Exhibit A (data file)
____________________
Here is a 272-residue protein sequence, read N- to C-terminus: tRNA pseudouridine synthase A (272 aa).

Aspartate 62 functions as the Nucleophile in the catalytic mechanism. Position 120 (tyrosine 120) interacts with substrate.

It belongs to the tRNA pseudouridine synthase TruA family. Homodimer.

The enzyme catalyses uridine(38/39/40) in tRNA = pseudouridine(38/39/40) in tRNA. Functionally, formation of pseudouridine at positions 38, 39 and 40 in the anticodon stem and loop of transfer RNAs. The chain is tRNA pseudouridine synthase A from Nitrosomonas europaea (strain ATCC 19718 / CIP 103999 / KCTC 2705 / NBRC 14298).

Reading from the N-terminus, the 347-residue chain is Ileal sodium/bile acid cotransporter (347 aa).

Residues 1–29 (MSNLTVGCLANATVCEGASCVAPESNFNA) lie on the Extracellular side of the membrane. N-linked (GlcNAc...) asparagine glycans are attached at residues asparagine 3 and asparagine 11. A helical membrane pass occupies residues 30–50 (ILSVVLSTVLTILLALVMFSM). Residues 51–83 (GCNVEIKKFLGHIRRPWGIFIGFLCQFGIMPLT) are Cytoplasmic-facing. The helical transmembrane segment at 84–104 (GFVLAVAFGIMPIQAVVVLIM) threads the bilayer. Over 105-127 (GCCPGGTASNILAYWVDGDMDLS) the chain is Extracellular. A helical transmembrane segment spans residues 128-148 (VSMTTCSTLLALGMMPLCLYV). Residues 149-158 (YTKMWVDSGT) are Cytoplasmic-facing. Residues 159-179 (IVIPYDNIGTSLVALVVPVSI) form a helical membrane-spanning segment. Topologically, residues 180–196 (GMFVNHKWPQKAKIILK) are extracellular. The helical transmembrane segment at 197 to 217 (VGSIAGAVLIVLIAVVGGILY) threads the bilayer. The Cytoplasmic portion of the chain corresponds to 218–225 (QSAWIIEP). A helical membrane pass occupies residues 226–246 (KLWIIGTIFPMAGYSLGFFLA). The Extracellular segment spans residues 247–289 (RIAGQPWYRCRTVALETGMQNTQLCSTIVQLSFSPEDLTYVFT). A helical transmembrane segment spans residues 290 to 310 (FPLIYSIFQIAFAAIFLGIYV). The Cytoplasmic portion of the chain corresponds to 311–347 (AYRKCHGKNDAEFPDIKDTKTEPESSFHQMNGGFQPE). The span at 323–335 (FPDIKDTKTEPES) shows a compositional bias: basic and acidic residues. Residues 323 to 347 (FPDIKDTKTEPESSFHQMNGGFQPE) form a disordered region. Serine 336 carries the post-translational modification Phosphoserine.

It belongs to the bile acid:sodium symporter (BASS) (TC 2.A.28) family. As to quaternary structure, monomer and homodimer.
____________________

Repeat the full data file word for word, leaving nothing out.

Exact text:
Here is a 272-residue protein sequence, read N- to C-terminus: tRNA pseudouridine synthase A (272 aa).

Aspartate 62 functions as the Nucleophile in the catalytic mechanism. Position 120 (tyrosine 120) interacts with substrate.

It belongs to the tRNA pseudouridine synthase TruA family. Homodimer.

The enzyme catalyses uridine(38/39/40) in tRNA = pseudouridine(38/39/40) in tRNA. Functionally, formation of pseudouridine at positions 38, 39 and 40 in the anticodon stem and loop of transfer RNAs. The chain is tRNA pseudouridine synthase A from Nitrosomonas europaea (strain ATCC 19718 / CIP 103999 / KCTC 2705 / NBRC 14298).

Reading from the N-terminus, the 347-residue chain is Ileal sodium/bile acid cotransporter (347 aa).

Residues 1–29 (MSNLTVGCLANATVCEGASCVAPESNFNA) lie on the Extracellular side of the membrane. N-linked (GlcNAc...) asparagine glycans are attached at residues asparagine 3 and asparagine 11. A helical membrane pass occupies residues 30–50 (ILSVVLSTVLTILLALVMFSM). Residues 51–83 (GCNVEIKKFLGHIRRPWGIFIGFLCQFGIMPLT) are Cytoplasmic-facing. The helical transmembrane segment at 84–104 (GFVLAVAFGIMPIQAVVVLIM) threads the bilayer. Over 105-127 (GCCPGGTASNILAYWVDGDMDLS) the chain is Extracellular. A helical transmembrane segment spans residues 128-148 (VSMTTCSTLLALGMMPLCLYV). Residues 149-158 (YTKMWVDSGT) are Cytoplasmic-facing. Residues 159-179 (IVIPYDNIGTSLVALVVPVSI) form a helical membrane-spanning segment. Topologically, residues 180–196 (GMFVNHKWPQKAKIILK) are extracellular. The helical transmembrane segment at 197 to 217 (VGSIAGAVLIVLIAVVGGILY) threads the bilayer. The Cytoplasmic portion of the chain corresponds to 218–225 (QSAWIIEP). A helical membrane pass occupies residues 226–246 (KLWIIGTIFPMAGYSLGFFLA). The Extracellular segment spans residues 247–289 (RIAGQPWYRCRTVALETGMQNTQLCSTIVQLSFSPEDLTYVFT). A helical transmembrane segment spans residues 290 to 310 (FPLIYSIFQIAFAAIFLGIYV). The Cytoplasmic portion of the chain corresponds to 311–347 (AYRKCHGKNDAEFPDIKDTKTEPESSFHQMNGGFQPE). The span at 323–335 (FPDIKDTKTEPES) shows a compositional bias: basic and acidic residues. Residues 323 to 347 (FPDIKDTKTEPESSFHQMNGGFQPE) form a disordered region. Serine 336 carries the post-translational modification Phosphoserine.

It belongs to the bile acid:sodium symporter (BASS) (TC 2.A.28) family. As to quaternary structure, monomer and homodimer.